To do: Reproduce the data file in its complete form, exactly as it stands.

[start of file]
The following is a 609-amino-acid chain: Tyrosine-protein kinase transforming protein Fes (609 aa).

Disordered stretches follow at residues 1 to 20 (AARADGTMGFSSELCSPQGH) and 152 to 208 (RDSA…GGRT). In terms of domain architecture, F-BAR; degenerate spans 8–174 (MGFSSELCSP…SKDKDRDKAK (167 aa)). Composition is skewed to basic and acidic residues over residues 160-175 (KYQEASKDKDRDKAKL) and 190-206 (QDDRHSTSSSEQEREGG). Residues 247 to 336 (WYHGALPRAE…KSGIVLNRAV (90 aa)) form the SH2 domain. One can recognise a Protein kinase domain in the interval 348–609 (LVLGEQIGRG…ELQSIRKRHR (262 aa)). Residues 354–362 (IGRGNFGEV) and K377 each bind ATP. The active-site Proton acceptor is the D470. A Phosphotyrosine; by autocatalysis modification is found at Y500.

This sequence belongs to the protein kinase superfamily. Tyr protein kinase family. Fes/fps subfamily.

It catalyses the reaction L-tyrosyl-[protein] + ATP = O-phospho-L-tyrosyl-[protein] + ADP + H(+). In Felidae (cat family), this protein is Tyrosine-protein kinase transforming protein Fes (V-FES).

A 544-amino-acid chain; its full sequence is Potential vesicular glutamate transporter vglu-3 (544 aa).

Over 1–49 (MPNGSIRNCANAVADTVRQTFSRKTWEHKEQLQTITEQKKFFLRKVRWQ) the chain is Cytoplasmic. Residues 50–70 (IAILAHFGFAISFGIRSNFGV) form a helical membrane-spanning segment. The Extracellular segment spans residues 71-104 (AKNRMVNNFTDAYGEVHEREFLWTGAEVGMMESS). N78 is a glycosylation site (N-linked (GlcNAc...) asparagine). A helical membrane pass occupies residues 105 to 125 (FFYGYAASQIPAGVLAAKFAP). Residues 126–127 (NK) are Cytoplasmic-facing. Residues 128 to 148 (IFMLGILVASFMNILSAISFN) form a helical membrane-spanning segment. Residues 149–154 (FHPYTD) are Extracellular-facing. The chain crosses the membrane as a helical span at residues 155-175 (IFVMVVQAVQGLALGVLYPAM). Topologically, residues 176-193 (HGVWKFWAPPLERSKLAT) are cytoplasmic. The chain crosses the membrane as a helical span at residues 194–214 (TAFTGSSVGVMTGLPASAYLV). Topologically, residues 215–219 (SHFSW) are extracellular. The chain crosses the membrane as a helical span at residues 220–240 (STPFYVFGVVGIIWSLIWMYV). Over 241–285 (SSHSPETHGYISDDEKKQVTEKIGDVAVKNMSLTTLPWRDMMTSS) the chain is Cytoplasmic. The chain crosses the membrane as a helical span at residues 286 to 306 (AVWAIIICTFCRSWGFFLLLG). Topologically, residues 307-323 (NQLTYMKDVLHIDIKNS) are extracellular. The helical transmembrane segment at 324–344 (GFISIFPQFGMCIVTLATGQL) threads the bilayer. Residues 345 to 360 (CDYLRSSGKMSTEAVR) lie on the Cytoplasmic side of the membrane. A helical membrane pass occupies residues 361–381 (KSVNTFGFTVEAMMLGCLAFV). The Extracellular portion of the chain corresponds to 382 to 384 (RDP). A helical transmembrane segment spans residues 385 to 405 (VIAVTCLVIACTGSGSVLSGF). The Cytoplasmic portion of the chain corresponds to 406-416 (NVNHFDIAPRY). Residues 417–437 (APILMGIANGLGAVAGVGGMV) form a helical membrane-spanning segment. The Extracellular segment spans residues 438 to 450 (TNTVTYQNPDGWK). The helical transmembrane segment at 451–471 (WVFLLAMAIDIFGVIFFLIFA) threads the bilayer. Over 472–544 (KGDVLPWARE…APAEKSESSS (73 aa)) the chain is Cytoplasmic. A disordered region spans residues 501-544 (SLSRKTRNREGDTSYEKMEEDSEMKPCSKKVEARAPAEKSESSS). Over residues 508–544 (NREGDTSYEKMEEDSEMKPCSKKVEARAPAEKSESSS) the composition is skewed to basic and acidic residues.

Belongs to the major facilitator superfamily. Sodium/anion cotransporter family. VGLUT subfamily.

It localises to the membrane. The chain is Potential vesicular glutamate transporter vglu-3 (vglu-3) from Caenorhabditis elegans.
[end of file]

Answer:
The following is a 609-amino-acid chain: Tyrosine-protein kinase transforming protein Fes (609 aa).

Disordered stretches follow at residues 1 to 20 (AARADGTMGFSSELCSPQGH) and 152 to 208 (RDSA…GGRT). In terms of domain architecture, F-BAR; degenerate spans 8–174 (MGFSSELCSP…SKDKDRDKAK (167 aa)). Composition is skewed to basic and acidic residues over residues 160-175 (KYQEASKDKDRDKAKL) and 190-206 (QDDRHSTSSSEQEREGG). Residues 247 to 336 (WYHGALPRAE…KSGIVLNRAV (90 aa)) form the SH2 domain. One can recognise a Protein kinase domain in the interval 348–609 (LVLGEQIGRG…ELQSIRKRHR (262 aa)). Residues 354–362 (IGRGNFGEV) and K377 each bind ATP. The active-site Proton acceptor is the D470. A Phosphotyrosine; by autocatalysis modification is found at Y500.

This sequence belongs to the protein kinase superfamily. Tyr protein kinase family. Fes/fps subfamily.

It catalyses the reaction L-tyrosyl-[protein] + ATP = O-phospho-L-tyrosyl-[protein] + ADP + H(+). In Felidae (cat family), this protein is Tyrosine-protein kinase transforming protein Fes (V-FES).

A 544-amino-acid chain; its full sequence is Potential vesicular glutamate transporter vglu-3 (544 aa).

Over 1–49 (MPNGSIRNCANAVADTVRQTFSRKTWEHKEQLQTITEQKKFFLRKVRWQ) the chain is Cytoplasmic. Residues 50–70 (IAILAHFGFAISFGIRSNFGV) form a helical membrane-spanning segment. The Extracellular segment spans residues 71-104 (AKNRMVNNFTDAYGEVHEREFLWTGAEVGMMESS). N78 is a glycosylation site (N-linked (GlcNAc...) asparagine). A helical membrane pass occupies residues 105 to 125 (FFYGYAASQIPAGVLAAKFAP). Residues 126–127 (NK) are Cytoplasmic-facing. Residues 128 to 148 (IFMLGILVASFMNILSAISFN) form a helical membrane-spanning segment. Residues 149–154 (FHPYTD) are Extracellular-facing. The chain crosses the membrane as a helical span at residues 155-175 (IFVMVVQAVQGLALGVLYPAM). Topologically, residues 176-193 (HGVWKFWAPPLERSKLAT) are cytoplasmic. The chain crosses the membrane as a helical span at residues 194–214 (TAFTGSSVGVMTGLPASAYLV). Topologically, residues 215–219 (SHFSW) are extracellular. The chain crosses the membrane as a helical span at residues 220–240 (STPFYVFGVVGIIWSLIWMYV). Over 241–285 (SSHSPETHGYISDDEKKQVTEKIGDVAVKNMSLTTLPWRDMMTSS) the chain is Cytoplasmic. The chain crosses the membrane as a helical span at residues 286 to 306 (AVWAIIICTFCRSWGFFLLLG). Topologically, residues 307-323 (NQLTYMKDVLHIDIKNS) are extracellular. The helical transmembrane segment at 324–344 (GFISIFPQFGMCIVTLATGQL) threads the bilayer. Residues 345 to 360 (CDYLRSSGKMSTEAVR) lie on the Cytoplasmic side of the membrane. A helical membrane pass occupies residues 361–381 (KSVNTFGFTVEAMMLGCLAFV). The Extracellular portion of the chain corresponds to 382 to 384 (RDP). A helical transmembrane segment spans residues 385 to 405 (VIAVTCLVIACTGSGSVLSGF). The Cytoplasmic portion of the chain corresponds to 406-416 (NVNHFDIAPRY). Residues 417–437 (APILMGIANGLGAVAGVGGMV) form a helical membrane-spanning segment. The Extracellular segment spans residues 438 to 450 (TNTVTYQNPDGWK). The helical transmembrane segment at 451–471 (WVFLLAMAIDIFGVIFFLIFA) threads the bilayer. Over 472–544 (KGDVLPWARE…APAEKSESSS (73 aa)) the chain is Cytoplasmic. A disordered region spans residues 501-544 (SLSRKTRNREGDTSYEKMEEDSEMKPCSKKVEARAPAEKSESSS). Over residues 508–544 (NREGDTSYEKMEEDSEMKPCSKKVEARAPAEKSESSS) the composition is skewed to basic and acidic residues.

Belongs to the major facilitator superfamily. Sodium/anion cotransporter family. VGLUT subfamily.

It localises to the membrane. The chain is Potential vesicular glutamate transporter vglu-3 (vglu-3) from Caenorhabditis elegans.